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YES Abroad Alumni Spotlight: Phoebe Rossman

Phoebe smiling in front of flowers in a template for the YES Abroad 20th Alumni Spotlight Series

By Phoebe Rossman, YES Abroad 2017-2018, Jordan

What are some of your biggest accomplishments since becoming an alum of the YES Abroad program?

Since participating in YES Abroad, I graduated from high school and started school at Barnard College. I study comparative literature and have deepened my knowledge of the Arabic language. But honestly, the years since my exchange have been filled with a lot difficulty-- for myself and, I'm sure, for everyone else. The whole COVID-college experience brought my mental health to an all time low and though I had planned to row in Barnard, I suffered two sports injuries that benched me for two years. So, to be honest, the things I'm the proudest of are how I've persisted, worked on my mental health, maintained and built relationships, and pushed myself to make the best out of less-than-ideal situations. Those are all skills that my YES Abroad experience helped me create, and I'm really grateful for that.

What are some of your favorite memories from the YES Abroad program?

This is such a hard question, mostly because memory is weird and the way that I remember my time in Jordan has changed as the years have gone by, and continues to shift each time I reflect upon it.

These days, my favorite memories are less so individual events but rather nine months blurred together with these touchstones of repeating motifs. I remember sitting with my host mom and roommate in the kitchen, teasing each other and gossiping about our lives. I remember walking alone around the city when the light was perfect, a gap in the buildings would appear, and then I could see the hills of Amman going on forever. I remember the excursions we went on— less so the actual places we visited but more so the winding roads of the Jordanian countryside, where each turn reveals a rolling hill of lush, green flora, or an expansive desert, or the endless, shimmering lights of people’s homes in the night. I remember eating a lot of good food--especially the koshari my host mom cooked and the falafel sandwiches from the place around the corner. I remember growing a lot, and crying a lot, and falling apart, and putting myself back together— sometimes by myself and sometimes with the help of others. I think about how hard I worked to find opportunities; I still have to pinch myself when I remember my accomplishments: the mural I painted, the two comics I got published, the art shows I participated in. And, of course, the friends and mentors I was lucky enough to find. I remember the sunsets. But more than anything, I remember the person I was and I thank her for her for helping me become the person I am now.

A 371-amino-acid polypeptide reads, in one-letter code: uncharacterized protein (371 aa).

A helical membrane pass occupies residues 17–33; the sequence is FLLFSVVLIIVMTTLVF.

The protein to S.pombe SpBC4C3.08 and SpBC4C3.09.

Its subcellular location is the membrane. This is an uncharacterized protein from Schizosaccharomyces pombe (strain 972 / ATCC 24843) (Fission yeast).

Phoebe and a friend hugging and smiling in the desert

What are some of the ways you’ve stayed connected to fellow alumni since your exchange experience? What about your host family or friends that you met abroad?

Of everything I did, learned, and gained during my nine months in Jordan, I am most grateful for the enduring friendship I built with my then-roommate and fellow cohort member, Caroline. It took us the first few months to figure out how to live together-- the beginning of exchange is tough and we constantly lashed out at each other in those early days. But, we worked hard on creating boundaries and treating each other with respect and, eventually (much to everyone’s surprise), realized we actually got along pretty well!

Nowadays, we talk regularly, visit each other at least once a year, and have even traveled together! Last spring, I visited her in Berlin, where she was studying abroad, and we went to Paris together. It was so fun to experience navigating a foreign country with her again and I hope it is the first of many more adventures to come. There's no one in the world that I laugh more with. It's cliche, but she's like a sister to me and I will be grateful for the rest of my life that YES Abroad placed us in the same host family and forced us to become friends :)

How did the YES Abroad program impact you professionally? What about personally?

During my time in Jordan, I volunteered as a teacher assistant with the ACCESS Program, a micro-scholarship funded by the US State Department that provides English language lessons to adolescents in the Jordanian public school system. I have always been interested in a career in education but working with the wonderful head teachers and students in that program brought me so much joy. That experience solidified teaching as the strongest future career path for me. This past year I have been working as a substitute teacher part-time and I plan to work in education after college.

Phoebe smiling, sitting in front of a colorful mural

What is one piece of advice you would give to current or future YES Abroad program participants? 

Give yourself grace. Exchange is really tough! I don't think I have ever pushed myself as hard as I did during YES Abroad. I saw every day as a competition with myself-- can I do more things, learn more Arabic words, build more connections with people, etc. than I did yesterday? Because of that mindset, I accomplished a lot, and I will always be proud of sixteen-year-old Phoebe for all that she did. But that mindset also really burned me out. It genuinely took my social battery years to fully recharge; I came into college with very little bandwidth to make new relationships. Looking back, I wish I had given myself more grace and space to just be.

In 10, 20, or even 30 years, what do you hope the legacy of the YES Abroad program will be?

I'm just so excited that many more young people will be able to have the enriching and challenging experiences that come with exchange as the YES Abroad program continues to grow and develop!